Going It Alone: Solo Air Travel with Twins

Posted on
Categories Products, Toddlers, TravelTags , 11 Comments

Maddie, Riley, and I spent the Thanksgiving holiday with my in-laws in the Detroit suburbs. While the kids and I have taken a number of flights together, this was actually the first time I’d ever flown alone with them. In the past, I’ve been lucky enough to have a grandparent (Thanks, Ba!) available to help us on on the plane, and, while I could imagine how I could manage on my own, I’ve dreaded the day that I had to make a solo journey. Travelling solo with twin toddlers? It's easier than you might think. Dread no more: we did it, and it was so easy I’m embarrassed to write about it. Here are a few things that I think made our trip go so well and some things to think about if you find yourself traveling by yourself with your kiddos.

1. Talk it up before you go. I told the kids we’d be getting on the airplane, that they’d have their carseats, that we’d eat a snack and take a nap. I told them who we’d see when we got off the plane. We talked about the trip a lot before we left, and all the talk got them really excited about it all.

2. Travel at off-peak times. We left at noon on Thanksgiving day. The airport was empty. When we went through security, it was us and about ten TSA agents. That’s it. Not feeling the stress of the busy holiday crush made me feel more relaxed and made all of the logistics that much easier.

3. Check in ahead of time online. I had our boarding passes all printed out and I’d even paid for our checked luggage online so we had fewer logistics to deal with at the airport.

4. Hitch a ride. If you can, get someone to drive you to the airport. I was lucky enough to have a friend drive us in our own car, so I was able to have the carseats ready to go and our luggage loaded in advance. Our friend just dropped us at curbside checkin and we were all set. A taxi would have worked fine, too, but it’s nicer when a friend can see you off.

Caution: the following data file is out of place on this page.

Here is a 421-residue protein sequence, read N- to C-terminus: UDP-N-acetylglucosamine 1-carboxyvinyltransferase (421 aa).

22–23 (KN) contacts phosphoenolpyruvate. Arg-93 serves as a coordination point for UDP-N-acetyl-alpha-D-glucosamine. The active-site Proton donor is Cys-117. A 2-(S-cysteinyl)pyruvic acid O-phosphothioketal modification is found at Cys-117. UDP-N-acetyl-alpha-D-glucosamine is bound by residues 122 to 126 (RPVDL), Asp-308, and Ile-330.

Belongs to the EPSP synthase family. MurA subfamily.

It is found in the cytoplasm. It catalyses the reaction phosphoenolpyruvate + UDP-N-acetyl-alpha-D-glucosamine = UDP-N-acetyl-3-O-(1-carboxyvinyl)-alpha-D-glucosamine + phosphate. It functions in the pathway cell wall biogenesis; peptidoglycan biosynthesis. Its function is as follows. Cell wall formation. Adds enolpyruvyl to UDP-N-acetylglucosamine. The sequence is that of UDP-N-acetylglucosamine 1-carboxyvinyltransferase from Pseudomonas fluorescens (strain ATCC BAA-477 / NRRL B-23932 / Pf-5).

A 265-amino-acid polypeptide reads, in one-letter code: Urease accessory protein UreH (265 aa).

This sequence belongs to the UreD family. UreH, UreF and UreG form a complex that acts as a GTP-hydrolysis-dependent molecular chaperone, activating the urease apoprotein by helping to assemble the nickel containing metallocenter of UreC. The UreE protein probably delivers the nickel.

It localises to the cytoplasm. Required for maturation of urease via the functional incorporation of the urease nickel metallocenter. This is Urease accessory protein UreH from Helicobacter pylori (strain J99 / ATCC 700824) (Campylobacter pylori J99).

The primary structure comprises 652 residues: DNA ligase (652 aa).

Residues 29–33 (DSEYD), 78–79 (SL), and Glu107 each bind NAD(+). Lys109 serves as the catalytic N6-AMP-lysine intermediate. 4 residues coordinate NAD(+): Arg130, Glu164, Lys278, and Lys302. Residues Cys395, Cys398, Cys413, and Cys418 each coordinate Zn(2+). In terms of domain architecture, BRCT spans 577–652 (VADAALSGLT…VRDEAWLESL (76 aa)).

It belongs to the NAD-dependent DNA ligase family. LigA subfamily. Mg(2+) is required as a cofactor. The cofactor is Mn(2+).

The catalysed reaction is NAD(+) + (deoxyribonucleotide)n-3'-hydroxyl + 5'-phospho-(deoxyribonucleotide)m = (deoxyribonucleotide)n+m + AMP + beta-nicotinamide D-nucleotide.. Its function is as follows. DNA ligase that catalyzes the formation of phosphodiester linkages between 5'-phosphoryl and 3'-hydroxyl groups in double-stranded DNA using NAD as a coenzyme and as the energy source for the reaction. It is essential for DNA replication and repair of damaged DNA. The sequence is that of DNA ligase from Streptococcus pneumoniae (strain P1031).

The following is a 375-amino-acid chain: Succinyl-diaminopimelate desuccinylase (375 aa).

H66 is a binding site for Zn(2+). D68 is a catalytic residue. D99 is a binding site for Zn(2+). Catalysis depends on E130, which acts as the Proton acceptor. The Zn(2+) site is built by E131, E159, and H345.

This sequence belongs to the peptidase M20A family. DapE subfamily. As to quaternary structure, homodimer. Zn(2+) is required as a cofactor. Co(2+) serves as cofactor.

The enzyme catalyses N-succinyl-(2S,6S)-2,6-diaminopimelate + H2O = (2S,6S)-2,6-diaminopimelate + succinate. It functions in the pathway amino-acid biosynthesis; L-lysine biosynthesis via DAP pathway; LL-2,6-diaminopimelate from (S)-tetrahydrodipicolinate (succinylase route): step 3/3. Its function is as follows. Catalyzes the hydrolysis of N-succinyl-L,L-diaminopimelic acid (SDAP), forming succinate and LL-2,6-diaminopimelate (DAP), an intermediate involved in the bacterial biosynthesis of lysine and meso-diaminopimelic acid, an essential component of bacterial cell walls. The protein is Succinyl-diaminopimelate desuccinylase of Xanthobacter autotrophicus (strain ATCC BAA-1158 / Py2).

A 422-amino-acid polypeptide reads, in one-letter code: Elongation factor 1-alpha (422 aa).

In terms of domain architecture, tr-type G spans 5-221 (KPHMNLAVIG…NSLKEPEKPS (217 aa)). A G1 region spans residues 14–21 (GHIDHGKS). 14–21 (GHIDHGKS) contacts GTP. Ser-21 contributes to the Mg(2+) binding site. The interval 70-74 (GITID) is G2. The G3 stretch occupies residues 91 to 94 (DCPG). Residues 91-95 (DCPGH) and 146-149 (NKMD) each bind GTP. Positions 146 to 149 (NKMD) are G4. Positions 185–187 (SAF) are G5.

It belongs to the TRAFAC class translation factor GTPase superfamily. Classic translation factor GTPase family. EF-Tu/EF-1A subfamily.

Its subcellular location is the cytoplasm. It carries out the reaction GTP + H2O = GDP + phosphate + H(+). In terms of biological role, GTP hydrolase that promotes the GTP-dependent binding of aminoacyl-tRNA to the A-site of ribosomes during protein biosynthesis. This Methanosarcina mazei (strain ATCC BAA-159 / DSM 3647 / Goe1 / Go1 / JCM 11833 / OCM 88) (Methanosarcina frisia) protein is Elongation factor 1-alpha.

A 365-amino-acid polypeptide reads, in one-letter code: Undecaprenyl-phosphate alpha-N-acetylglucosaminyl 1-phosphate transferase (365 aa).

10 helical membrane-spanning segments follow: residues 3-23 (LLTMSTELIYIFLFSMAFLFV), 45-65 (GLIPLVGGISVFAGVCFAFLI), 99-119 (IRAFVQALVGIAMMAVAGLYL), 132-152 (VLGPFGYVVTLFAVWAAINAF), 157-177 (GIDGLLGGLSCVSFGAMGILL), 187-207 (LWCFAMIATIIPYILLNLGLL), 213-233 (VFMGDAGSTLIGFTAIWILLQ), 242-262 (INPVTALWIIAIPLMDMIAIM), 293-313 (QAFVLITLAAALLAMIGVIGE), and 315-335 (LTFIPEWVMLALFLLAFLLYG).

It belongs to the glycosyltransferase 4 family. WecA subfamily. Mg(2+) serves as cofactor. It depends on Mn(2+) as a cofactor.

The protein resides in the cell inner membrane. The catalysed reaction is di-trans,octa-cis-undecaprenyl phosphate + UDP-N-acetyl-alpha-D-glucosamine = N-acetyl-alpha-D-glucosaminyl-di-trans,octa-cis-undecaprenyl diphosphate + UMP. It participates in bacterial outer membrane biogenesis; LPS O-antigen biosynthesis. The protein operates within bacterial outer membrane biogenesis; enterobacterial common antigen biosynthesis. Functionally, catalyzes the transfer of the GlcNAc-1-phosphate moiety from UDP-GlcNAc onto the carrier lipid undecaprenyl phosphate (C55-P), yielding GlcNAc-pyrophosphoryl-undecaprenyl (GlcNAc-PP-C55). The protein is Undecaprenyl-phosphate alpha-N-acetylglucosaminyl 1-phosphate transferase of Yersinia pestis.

5. Limit your carry-ons. (Please stop laughing. Really. Stop.) You can do it! You can keep your carry-on luggage to one backpack. In my backpack, I had: a change of clothes for each kid, two coloring books, a bag of markers/stickers/crayons, a bag of new board books, a bag of snacks, two empty water bottles, and my essentials (wallet, boarding passes, phone, etc.) I also packed the twins’ hats and jackets in our checked luggage so that I wasn’t dealing with those bulky items in addition to the two kids, carseats, and my backpack. I packed my own purse in our luggage to use once we arrived at our destination, although I could have just used the backpack the whole time. I was able to wear the backpack through the airport and thus have both hands free to manage the twins.

6. Speaking of managing the twins, they rode in style in GoGo Kids Travelmates. I love these. They are amazing. I attached them to the carseats the night before, then strapped the seats into our car with the wheels on using the seatbelt instead of the LATCH system. Once at the airport, I lifted the seat—kid and all—out of the car and we literally hit the ground rolling. At security, we just popped off the quick-release wheels, and the carseat and handle went right through the scanner. On the airplane, I pushed on kid ahead of me down the aisle and pulled one behind me; when we got to our seats, I lifted the kids in their carseats one at a time into their airline seats and strapped them in. I have no idea how I would manage two kids and two carseats without our GoGos.

7. Let the kids run around a lot before you put them on the plane. This is pretty elementary, but always worth repeating. They are going to be stuck in those carseats for a long time and they will get fidgety. Run them around in the gate area before you board. You won’t regret it.

8. Travel during naptime. We took off at noon, when the twins usually start their nap. They slept from before the plane leveled out until it was parked at the gate in Detroit. Awesome. Of course, all those new toys and books I packed were for naught, but that’s a price I’m willing to pay. We’ll play with them eventually.

9. Be willing to bend the rules. I never let Maddie and Riley have their special frog and duck and their special blankies out of their cribs, but I did let them have those comfort items on the airplane. Even better, I packed them into little animal-shaped backpacks, so Maddie and Riley each had her and his own carry-on bag. They loved having the responsibility of caring for Duckie and Froggie as we went through the airport and really loved having them to snuggle on the plane. I also let them eat all manner of things that I would not normally let them eat, at least not all at once: fruit snacks, endless crackers, juice, cookies, and a lollipop each. It’s one day. It will be fine.

I’m sure you all have more tips, so feel free to share them in the comments. I have to say that travel, even solo, was much easier at 2.5 than it was a year ago at 18 months. I’m hoping the worst of the travel nightmares are behind us.

Of course, ask me that again after I fly cross-country and back with the kids at Christmas…

Share this...Share on FacebookTweet about this on TwitterShare on Google+Pin on PinterestShare on StumbleUponShare on TumblrShare on RedditDigg thisShare on LinkedInEmail this to someone